“When I’m not feeling my best I ask myself, ‘What are you gonna do about it?’ I use the negativity to fuel the transformation into a better me.” -Beyoncé Knowles-Carter
“We have to teach our boys the rules of equality and respect, so that as they grow up gender equality becomes a natural way of life. And we have to teach our girls that they can reach as high as humanly possible.” -Beyoncé Knowles-Carter
In 2014 a video of an altercation between Sean “Jay-Z” Carter and his sister in law Solange Knowles was in the headlines. The video is without sound but there is clearly a heated verbal exchange which results in Solange physically attacking her sister’s husband. The whole time this is going on, Beyoncé watches what happens, not stopping her sister from assaulting her husband. Speculations sprouted like weeds and most signs seemed to indicate that the exchange had happened because Jay-Z had cheated on his wife.
When put in this situation, most celebrities would make a statement, a social media post, a television interview appearance, or sit in silence and hope that people would eventually forget.
Beyoncé made an album.
That album is 2016’s Lemonade. It would be natural for many people to take the weight of such an unfortunate situation and paint themselves as a helpless victim, complain or wallow in their own sorrows, say “woe is me” and “that man is evil”, but Beyoncé does something no lesser artist, or lesser person, could do. She forgives.
Lemonade and its accompanying visual album explore the whole spectrum of human emotion and make such a personal story into a grander cultural narrative, firmly stating that we are not the curses we inherit. An album which flows flawlessly from genre to genre, honoring Beyoncé’s personal history and the history of her music and culture sonically as well as thematically, Lemonade is nothing short of a triumph, and that’s all I’m going to say about it.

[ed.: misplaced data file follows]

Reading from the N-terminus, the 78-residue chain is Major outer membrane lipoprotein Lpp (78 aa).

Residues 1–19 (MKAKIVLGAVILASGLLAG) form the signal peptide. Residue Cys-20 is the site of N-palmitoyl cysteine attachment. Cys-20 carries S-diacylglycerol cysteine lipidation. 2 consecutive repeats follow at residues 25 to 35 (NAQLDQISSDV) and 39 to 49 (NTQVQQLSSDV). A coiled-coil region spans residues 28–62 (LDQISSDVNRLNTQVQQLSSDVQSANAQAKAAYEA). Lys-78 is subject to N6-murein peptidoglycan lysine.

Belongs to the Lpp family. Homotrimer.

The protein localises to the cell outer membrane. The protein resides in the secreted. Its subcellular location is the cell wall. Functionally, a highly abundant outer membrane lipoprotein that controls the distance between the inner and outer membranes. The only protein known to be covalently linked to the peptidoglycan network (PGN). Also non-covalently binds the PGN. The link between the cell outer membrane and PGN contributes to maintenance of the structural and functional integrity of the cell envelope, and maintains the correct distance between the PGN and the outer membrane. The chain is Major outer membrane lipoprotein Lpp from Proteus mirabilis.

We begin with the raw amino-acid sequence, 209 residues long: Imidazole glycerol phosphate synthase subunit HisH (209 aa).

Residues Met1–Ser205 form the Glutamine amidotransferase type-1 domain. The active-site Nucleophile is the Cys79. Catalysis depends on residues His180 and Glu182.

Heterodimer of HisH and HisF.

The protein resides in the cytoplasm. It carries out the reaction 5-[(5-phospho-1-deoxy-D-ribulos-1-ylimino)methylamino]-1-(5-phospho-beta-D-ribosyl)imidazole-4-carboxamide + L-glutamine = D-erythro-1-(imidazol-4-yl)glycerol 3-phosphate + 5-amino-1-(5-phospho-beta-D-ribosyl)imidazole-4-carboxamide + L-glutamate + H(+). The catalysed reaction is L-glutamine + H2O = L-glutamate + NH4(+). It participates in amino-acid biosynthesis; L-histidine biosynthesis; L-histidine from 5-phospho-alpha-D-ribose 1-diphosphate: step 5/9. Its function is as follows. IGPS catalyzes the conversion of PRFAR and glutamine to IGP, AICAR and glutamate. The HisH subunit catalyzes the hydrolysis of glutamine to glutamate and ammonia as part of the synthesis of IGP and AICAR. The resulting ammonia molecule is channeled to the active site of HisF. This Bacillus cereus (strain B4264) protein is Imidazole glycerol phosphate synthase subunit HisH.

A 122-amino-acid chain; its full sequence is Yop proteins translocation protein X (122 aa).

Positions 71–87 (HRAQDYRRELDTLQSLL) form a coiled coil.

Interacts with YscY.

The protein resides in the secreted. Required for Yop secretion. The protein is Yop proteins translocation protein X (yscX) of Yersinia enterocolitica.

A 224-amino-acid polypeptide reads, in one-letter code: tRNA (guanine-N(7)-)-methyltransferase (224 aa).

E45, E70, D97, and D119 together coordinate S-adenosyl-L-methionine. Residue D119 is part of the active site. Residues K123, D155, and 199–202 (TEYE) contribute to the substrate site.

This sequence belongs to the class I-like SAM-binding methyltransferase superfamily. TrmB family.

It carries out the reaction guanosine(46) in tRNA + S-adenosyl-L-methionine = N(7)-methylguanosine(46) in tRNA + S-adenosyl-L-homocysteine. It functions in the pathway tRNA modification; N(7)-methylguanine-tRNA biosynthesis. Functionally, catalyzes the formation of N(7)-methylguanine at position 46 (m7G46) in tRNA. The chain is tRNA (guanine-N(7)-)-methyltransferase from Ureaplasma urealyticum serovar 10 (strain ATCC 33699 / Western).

When preparing for this month’s plan I reached out to a friend to whom this album is much more important than it is to me. My friend, Seth Schafer, took on the task and wrote about this remarkable piece of music from his perspective. Seth and I are very different people, and this can be reflected in our musical tastes. That being said, our shared love for this album is a testament to its power, universality, and to the incredible power of Queen Bey herself. Here’s Seth Schafer on Lemonade.
When Ben asked me to write about Beyonce’s Lemonade, and I was immediately wondering how I was going to boil it down into a length anyone would be willing to read. This album is nothing short of powerful. It is so sonically diverse yet thematically consistent. One of my favorite albums of all time, one of the best albums of all time.
This album comes from a place of hurt. Opening with “You can taste the dishonesty / It’s all over your breath as you pass it off so cavalier”, the tone is set: Beyoncé is dealing with Jay Z’s rumored infidelity. This pain is felt throughout the album, but this album is more than a sad story about mending a relationship. It’s so easy to focus on who “Becky with the good hair” is, but this album is ultimately about the life of a Black woman.